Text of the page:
As the Dungeon Master (DM), it is your job to keep track of time in the game. Time can affect resources, cause random attacks, and events to pass. You can choose a player to keep track of time or use the time tracking sheet provided on this website.

Learn how In Game Time works here!

Understanding Time in the Game

In the game, doing activities takes time. However, while time passes, the world does not stand still. You can read up on time in the game on this website. After understanding how time works, it is up to you to assign values of time as the party progresses, describe what happens when resources are used up, and add complexity to your games using time.

For example: If the party is exploring a deep underground complex and is almost out of torches, what is the plan to find their way out without light?

Adding Complications

To add tension and excitement to the game, you can use the Tension Pool from The Angry DM.

The Tension Pool represents inefficiency. It represents the fact that time – and actions – are always a limited resource and if you don’t respect their value and think carefully and act efficiently, your life is going to suck.  – The Angry DM

The Tension Pool represents inefficiency and limited resources. For each turn that passes, add one d6 to the dice pool. At the end of the 6th turn, roll all the dice in the pool and consult the Complications Table for the result. The Complications Table should be kept privately by the DM. After rolling the Tension Pool, you’ll often introduce a Complication in the adventure.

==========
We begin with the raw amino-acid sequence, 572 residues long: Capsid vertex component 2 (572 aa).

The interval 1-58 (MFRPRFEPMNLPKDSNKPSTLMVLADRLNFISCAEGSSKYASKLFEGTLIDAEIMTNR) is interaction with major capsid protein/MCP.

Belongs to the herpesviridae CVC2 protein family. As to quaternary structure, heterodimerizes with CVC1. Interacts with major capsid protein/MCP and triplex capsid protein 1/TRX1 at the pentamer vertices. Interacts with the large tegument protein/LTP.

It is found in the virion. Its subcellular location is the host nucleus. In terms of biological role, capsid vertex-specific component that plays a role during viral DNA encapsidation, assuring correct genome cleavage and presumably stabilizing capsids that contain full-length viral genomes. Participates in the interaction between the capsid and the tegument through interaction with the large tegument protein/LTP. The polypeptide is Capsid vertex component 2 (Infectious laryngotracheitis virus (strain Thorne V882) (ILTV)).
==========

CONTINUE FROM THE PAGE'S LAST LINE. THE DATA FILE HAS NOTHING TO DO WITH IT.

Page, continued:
Optional Rules for adding Tension

  • Whenever a player commits to a Time-Consuming action, Add a Tension Die.
  • Whenever a player commits to a Reckless action, Roll the Tension Pool.
  • Whenever a player commits to an action that’s both Time-Consuming and Reckless, first Add a Tension Die and then Roll the Tension Pool.
  • Whenever you add the sixth Tension Die to the Tension Pool, Clear the Tension Pool.

Complications List

The Complications List is only a sample, and you can create your own list that matches your adventure. If you are in a dungeon, then the complications should be dungeon-related. If you are in a city, then they should be city-related. You can also have a list of fun ways to kill players, but it is not required to roll on the list. You can always pick or slot in something else of your choosing. Finally, you can add as many complications as you want. You can have 36 different options, or if you have more dice, even more!

Sample Dungeon Complications

24 or lessNothing Happens
25-30Random Monster Encounter
31Equipment failure (backpack, torch gets blown out, sack of gold springs a leak, etc)
32A strange smell fills the air
33NPC Party: Adventurers (encounter)
34NPC Party: Bandits (encounter)
35Unstable Dungeon – random area collapses. Maybe it’s just a bang echoing in or a cloud of dust filling the area.
36Gelatinous Cube Cleaning

Sample City Complications

24 or lessNothing Happens
25-30Random Monster Encounter
31Guards/Militia to arrest a player
32-33Pick Pocketed! Random item lost
34Missionaries Aggressively Recruiting
35-36Unfriendly Townsfolk w/ Pitch Forks

Random Encounters: Level 1 Monsters

1Bee, Giant
3Green Slime*
6Snake, Cobra
7Spider, Giant Crab

Random Forest Encounters

3Dragon, Green
9Lion, Panther or Tiger
13Shambling mound
14Spider, Giant

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